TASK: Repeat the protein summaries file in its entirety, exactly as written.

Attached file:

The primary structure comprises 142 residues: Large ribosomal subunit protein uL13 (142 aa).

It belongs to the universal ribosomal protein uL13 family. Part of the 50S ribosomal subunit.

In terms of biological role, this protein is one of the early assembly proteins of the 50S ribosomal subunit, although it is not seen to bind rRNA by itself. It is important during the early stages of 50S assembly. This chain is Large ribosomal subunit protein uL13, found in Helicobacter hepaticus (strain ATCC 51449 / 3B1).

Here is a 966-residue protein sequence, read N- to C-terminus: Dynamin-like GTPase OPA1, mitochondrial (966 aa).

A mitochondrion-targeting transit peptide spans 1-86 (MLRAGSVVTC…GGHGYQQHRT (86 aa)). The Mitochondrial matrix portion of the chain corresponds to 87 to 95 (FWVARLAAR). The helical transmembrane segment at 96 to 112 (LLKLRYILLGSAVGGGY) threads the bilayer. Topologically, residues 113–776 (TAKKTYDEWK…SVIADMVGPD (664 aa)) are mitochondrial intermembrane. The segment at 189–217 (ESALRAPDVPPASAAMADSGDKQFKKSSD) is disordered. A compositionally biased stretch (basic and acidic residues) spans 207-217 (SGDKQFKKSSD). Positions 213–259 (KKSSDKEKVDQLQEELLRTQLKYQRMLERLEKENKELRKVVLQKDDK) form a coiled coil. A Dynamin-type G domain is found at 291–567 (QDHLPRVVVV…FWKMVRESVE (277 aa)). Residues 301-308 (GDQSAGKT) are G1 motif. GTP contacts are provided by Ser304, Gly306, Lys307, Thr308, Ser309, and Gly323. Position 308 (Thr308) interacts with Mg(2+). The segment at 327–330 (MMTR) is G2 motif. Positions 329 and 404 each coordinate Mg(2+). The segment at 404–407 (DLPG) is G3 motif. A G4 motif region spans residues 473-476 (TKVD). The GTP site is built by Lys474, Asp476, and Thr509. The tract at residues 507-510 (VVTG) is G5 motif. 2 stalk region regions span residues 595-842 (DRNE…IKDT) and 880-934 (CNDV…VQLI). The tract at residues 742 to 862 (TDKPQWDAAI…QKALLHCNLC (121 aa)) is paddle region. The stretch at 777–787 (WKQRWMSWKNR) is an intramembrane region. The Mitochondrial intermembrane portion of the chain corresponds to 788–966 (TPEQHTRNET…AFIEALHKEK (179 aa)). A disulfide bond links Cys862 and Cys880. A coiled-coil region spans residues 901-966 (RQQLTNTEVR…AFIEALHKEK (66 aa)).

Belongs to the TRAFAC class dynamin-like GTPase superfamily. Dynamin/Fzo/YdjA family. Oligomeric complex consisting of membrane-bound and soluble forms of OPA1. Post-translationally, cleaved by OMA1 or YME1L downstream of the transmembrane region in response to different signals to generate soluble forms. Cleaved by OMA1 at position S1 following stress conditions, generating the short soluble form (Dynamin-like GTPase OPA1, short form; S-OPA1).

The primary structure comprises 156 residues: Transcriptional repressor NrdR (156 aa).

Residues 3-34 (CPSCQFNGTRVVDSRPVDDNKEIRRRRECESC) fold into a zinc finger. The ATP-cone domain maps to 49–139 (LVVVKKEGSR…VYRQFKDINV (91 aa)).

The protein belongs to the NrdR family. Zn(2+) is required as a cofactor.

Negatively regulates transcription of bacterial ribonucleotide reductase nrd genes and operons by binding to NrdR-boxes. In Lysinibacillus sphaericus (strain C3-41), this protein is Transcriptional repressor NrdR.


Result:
The primary structure comprises 142 residues: Large ribosomal subunit protein uL13 (142 aa).

It belongs to the universal ribosomal protein uL13 family. Part of the 50S ribosomal subunit.

In terms of biological role, this protein is one of the early assembly proteins of the 50S ribosomal subunit, although it is not seen to bind rRNA by itself. It is important during the early stages of 50S assembly. This chain is Large ribosomal subunit protein uL13, found in Helicobacter hepaticus (strain ATCC 51449 / 3B1).

Here is a 966-residue protein sequence, read N- to C-terminus: Dynamin-like GTPase OPA1, mitochondrial (966 aa).

A mitochondrion-targeting transit peptide spans 1-86 (MLRAGSVVTC…GGHGYQQHRT (86 aa)). The Mitochondrial matrix portion of the chain corresponds to 87 to 95 (FWVARLAAR). The helical transmembrane segment at 96 to 112 (LLKLRYILLGSAVGGGY) threads the bilayer. Topologically, residues 113–776 (TAKKTYDEWK…SVIADMVGPD (664 aa)) are mitochondrial intermembrane. The segment at 189–217 (ESALRAPDVPPASAAMADSGDKQFKKSSD) is disordered. A compositionally biased stretch (basic and acidic residues) spans 207-217 (SGDKQFKKSSD). Positions 213–259 (KKSSDKEKVDQLQEELLRTQLKYQRMLERLEKENKELRKVVLQKDDK) form a coiled coil. A Dynamin-type G domain is found at 291–567 (QDHLPRVVVV…FWKMVRESVE (277 aa)). Residues 301-308 (GDQSAGKT) are G1 motif. GTP contacts are provided by Ser304, Gly306, Lys307, Thr308, Ser309, and Gly323. Position 308 (Thr308) interacts with Mg(2+). The segment at 327–330 (MMTR) is G2 motif. Positions 329 and 404 each coordinate Mg(2+). The segment at 404–407 (DLPG) is G3 motif. A G4 motif region spans residues 473-476 (TKVD). The GTP site is built by Lys474, Asp476, and Thr509. The tract at residues 507-510 (VVTG) is G5 motif. 2 stalk region regions span residues 595-842 (DRNE…IKDT) and 880-934 (CNDV…VQLI). The tract at residues 742 to 862 (TDKPQWDAAI…QKALLHCNLC (121 aa)) is paddle region. The stretch at 777–787 (WKQRWMSWKNR) is an intramembrane region. The Mitochondrial intermembrane portion of the chain corresponds to 788–966 (TPEQHTRNET…AFIEALHKEK (179 aa)). A disulfide bond links Cys862 and Cys880. A coiled-coil region spans residues 901-966 (RQQLTNTEVR…AFIEALHKEK (66 aa)).

Belongs to the TRAFAC class dynamin-like GTPase superfamily. Dynamin/Fzo/YdjA family. Oligomeric complex consisting of membrane-bound and soluble forms of OPA1. Post-translationally, cleaved by OMA1 or YME1L downstream of the transmembrane region in response to different signals to generate soluble forms. Cleaved by OMA1 at position S1 following stress conditions, generating the short soluble form (Dynamin-like GTPase OPA1, short form; S-OPA1).

The primary structure comprises 156 residues: Transcriptional repressor NrdR (156 aa).

Residues 3-34 (CPSCQFNGTRVVDSRPVDDNKEIRRRRECESC) fold into a zinc finger. The ATP-cone domain maps to 49–139 (LVVVKKEGSR…VYRQFKDINV (91 aa)).

The protein belongs to the NrdR family. Zn(2+) is required as a cofactor.

Negatively regulates transcription of bacterial ribonucleotide reductase nrd genes and operons by binding to NrdR-boxes. In Lysinibacillus sphaericus (strain C3-41), this protein is Transcriptional repressor NrdR.